Twitter gets prettier

Nov 09, 2010 · 2 mins read
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by Michelle Lentz

I’m presenting two sessions on Twitter in November at DevLearn, and I keep getting called upon as a local Twitter expert. (Now if only someone would pay me for this knowledge.) So I’m sensitive to Twitter changes. I don’t often log into the Twitter site – I primarily access Twitter via Twhirl. So I was rather surprised this morning when I logged into the actual Twitter site and found a rather nice redesign.

Most of the changes are rather subtle, and there are still things that I think they really need to add. The Twitter blog hints at an upcoming release with new features, so hold onto your fail whale. In the meantime, we have some cosmetic changes.

The biggest change seems to be that we no longer have tabs across the top. The tabs (@Replies, Direct Messages, etc) have been moved to the right column. In addition, your latest tweet now appears below the “What are you doing?” text box. According to the Twitter blog, clicking on a tab now results in Ajax-updating. What does that mean? It’s faster.

Twitter has also removed the Archive tab, and here’s why:

The reason is, it showed you the same stuff you see on your own profile page, it was oddly named, and people rarely used it. It didn’t deserve the space it took. If you miss it, hopefully you’ll get used to going to your profile page (which you can get to by clicking on your picture or the Profile link up top).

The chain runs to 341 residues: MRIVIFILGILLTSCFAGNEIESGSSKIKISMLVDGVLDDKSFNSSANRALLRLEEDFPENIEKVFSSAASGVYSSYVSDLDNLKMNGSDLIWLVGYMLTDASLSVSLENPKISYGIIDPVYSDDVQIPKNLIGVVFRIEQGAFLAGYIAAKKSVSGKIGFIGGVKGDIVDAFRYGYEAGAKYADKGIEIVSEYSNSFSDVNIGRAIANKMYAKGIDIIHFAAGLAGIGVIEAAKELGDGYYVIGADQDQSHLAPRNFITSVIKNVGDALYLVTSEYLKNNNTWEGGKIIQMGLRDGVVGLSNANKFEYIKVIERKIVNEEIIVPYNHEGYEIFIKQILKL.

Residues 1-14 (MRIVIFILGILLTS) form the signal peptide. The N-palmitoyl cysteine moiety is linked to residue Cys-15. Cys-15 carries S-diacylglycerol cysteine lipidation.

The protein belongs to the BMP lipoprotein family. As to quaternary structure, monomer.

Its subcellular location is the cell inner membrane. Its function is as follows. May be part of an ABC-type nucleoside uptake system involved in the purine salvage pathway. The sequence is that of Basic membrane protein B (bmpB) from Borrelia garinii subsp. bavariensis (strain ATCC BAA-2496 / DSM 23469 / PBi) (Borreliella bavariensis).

Your Twitter “stats” are now in the top of the right-hand column. These list your number of updates, number you’re following, and number of folks that follow you.

The favorites (star) and reply to (arrow) are now only available when you hover over each specific tweet. Twitter has also improved the overall look with tiny changes, such as rounding corners and lightening lines. Some of these changes can’t be seen in IE, but are viewable in most other browsers. If your customized Twitter design was a bit messed up in the makeover, you can now use their new Design tool to completely customize your home page.

I would love to have a direct link to Summize, er, Twitter Search on my Twitter home page as well, but maybe that’s coming. The Twitter blog makes it clear that these cosmetic changes are setting the stage for a bigger and better feature release. Let’s all cross our fingers for that and meanwhile, enjoy the redesign.

Contact Michelle with your news, apps, and events via email, Twitter, Pownce, or FriendFeed. Visit Michelle at and Write Technology.